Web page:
Research

The interplay of talent and practice in chess

Merim Bilalić, Roland Grabner and Nemanja Vaci explain what chess development can teach about the development of skill and performance across lifetime and how you can benefit from participating in their new study.

How far you go in chess is neither determined by talent nor by study but how they work together.
How far you go in chess is neither determined by talent nor by study but how they work together.

Most people believe that both intelligence and practice are necessary to master a complex intellectual game such as chess. Arguably, there are very few laypeople, let alone researchers, who would argue that either of these factors does not play a crucial role. Yet both laypeople and researchers spend an extraordinary amount of time arguing for the supremacy of one factor over the other. This is an unhelpful and unproductive discussion in our opinion (Bilalić, 2017). Instead of focusing on the differences, we should investigate how these major factors complement each other. Here we present one of the first studies to look into how intelligence and practice come together to enable the development of chess skill over the lifespan (the full text of the study can be found here).

The research presented here is just the beginning of our research project, and is not limited to the roles of intelligence and practice in chess development. We are currently also investigating the role of other factors, such as personality, emotions, and motivation. We would greatly appreciate your help in gaining insight into the chess development process. Please take 30–45 minutes to complete the chess development survey. In return, we provide you individual feedback, which may help you understand factors influencing your own chess development.

The individual feedback may help you understand factors influencing your own chess development.

Intellectually more able people are quicker to grasp relations between objects in an environment. This gives them an edge when it comes to mastering a complex environment such as chess (Deary, 2011). Indeed, the studies point to intelligence being an important factor in chess skill, but the picture is more nuanced than a simple association across chess players. It turns out that intelligence is particularly important when people start learning the game – children and amateur samples regularly show robust associations between their chess skill and intelligence. In contrast, among established adult players, particularly expert level players (above Elo 2000), intelligence does not seem to influence the level of chess skill (Burgoyne et al., 2016).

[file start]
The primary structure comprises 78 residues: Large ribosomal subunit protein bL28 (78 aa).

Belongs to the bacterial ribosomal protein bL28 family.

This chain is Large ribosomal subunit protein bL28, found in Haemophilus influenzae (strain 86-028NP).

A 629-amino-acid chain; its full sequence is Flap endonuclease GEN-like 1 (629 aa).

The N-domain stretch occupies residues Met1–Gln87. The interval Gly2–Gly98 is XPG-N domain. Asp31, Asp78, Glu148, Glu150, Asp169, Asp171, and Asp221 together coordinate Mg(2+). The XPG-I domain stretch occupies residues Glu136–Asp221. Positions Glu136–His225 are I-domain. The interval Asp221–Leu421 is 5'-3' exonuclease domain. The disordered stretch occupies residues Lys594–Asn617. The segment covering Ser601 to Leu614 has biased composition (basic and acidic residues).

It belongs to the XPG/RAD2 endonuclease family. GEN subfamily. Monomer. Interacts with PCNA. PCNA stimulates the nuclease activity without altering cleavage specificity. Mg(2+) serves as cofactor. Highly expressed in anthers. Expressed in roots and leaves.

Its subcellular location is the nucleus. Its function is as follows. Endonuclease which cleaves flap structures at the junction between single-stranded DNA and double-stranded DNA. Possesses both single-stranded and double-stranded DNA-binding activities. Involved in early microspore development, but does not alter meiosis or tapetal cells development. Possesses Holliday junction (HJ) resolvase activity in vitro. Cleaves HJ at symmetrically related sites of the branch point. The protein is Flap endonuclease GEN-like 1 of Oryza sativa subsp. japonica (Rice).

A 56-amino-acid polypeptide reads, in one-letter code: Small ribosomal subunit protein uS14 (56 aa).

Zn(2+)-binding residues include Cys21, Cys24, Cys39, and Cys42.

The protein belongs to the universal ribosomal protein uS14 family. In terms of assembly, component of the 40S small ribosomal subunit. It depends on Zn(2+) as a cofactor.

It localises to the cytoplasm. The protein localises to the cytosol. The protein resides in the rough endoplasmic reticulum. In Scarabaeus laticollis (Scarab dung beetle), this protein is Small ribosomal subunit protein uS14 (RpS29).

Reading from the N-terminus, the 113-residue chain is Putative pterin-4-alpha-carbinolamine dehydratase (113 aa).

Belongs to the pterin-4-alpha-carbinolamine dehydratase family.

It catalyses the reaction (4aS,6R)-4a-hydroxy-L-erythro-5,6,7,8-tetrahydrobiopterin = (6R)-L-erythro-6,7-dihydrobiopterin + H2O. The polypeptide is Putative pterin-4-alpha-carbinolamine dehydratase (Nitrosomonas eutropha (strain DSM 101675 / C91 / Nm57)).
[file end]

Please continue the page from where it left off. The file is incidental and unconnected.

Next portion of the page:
One of the reasons for this differing influence of intelligence is the amount of practice players have accumulated. Theoretically, it makes sense that intellectually more able people will learn more and better than their intellectually less able peers when they are given the same amount of time. Practically, however, the amount of time that one invests in an activity depends on many different factors. Over the years, these differences in practice accumulate and possibly override other factors such as intelligence. In children and amateurs, where the differences in accumulated practice are inevitably small, intelligence may still exert considerable influence. In adults and established players, who had been playing chess for a long time, more practice may more than compensate for lower intellectual capacity. In general, the amount of practice is highly predictive of chess skill (Macnamara et al., 2014).

Intelligence is particularly important when people start learning the game. In contrast, among adult expert players, intelligence does not seem to influence the level of chess skill.

In our study (Vaci et al., 2019), we tracked 90 players of differing skill levels for almost twenty years. They were of different ages, which allowed us to investigate not only the beginnings and peaks of chess skill, but also the later stages of the chess career. We then checked how intelligence and practice influence chess skill across the lifespan on their own. For intelligence we decided to investigate numerical intelligence, which measures the ability to manipulate numbers and has been proven to predict chess skill better than other types of intelligence, such as verbal or spatial intelligence (Burgoyne et al., 2016; Gobet & Campitelli, 2007). The number of tournament games in a year was taken to be an approximation of practice. While it is clear that tournament games do not capture all possible practice, it has been shown that they are highly correlated with the total amount of practice activity (Howard, 2012).

We take two hypothetical groups of players, one of average intelligence (IQ 100) and another of superior intelligence (IQ 120), to check how the development of the players’ chess skill progresses. The figure below shows that, unsurprisingly, more intellectually able players (IQ 120) tend to be better than their average colleagues (IQ 100) when practice is held constant, that is, when they played the equal number of games. However, the differences are particularly pronounced at the peak, around 30 years of age, and particularly later in the career, around 60 years.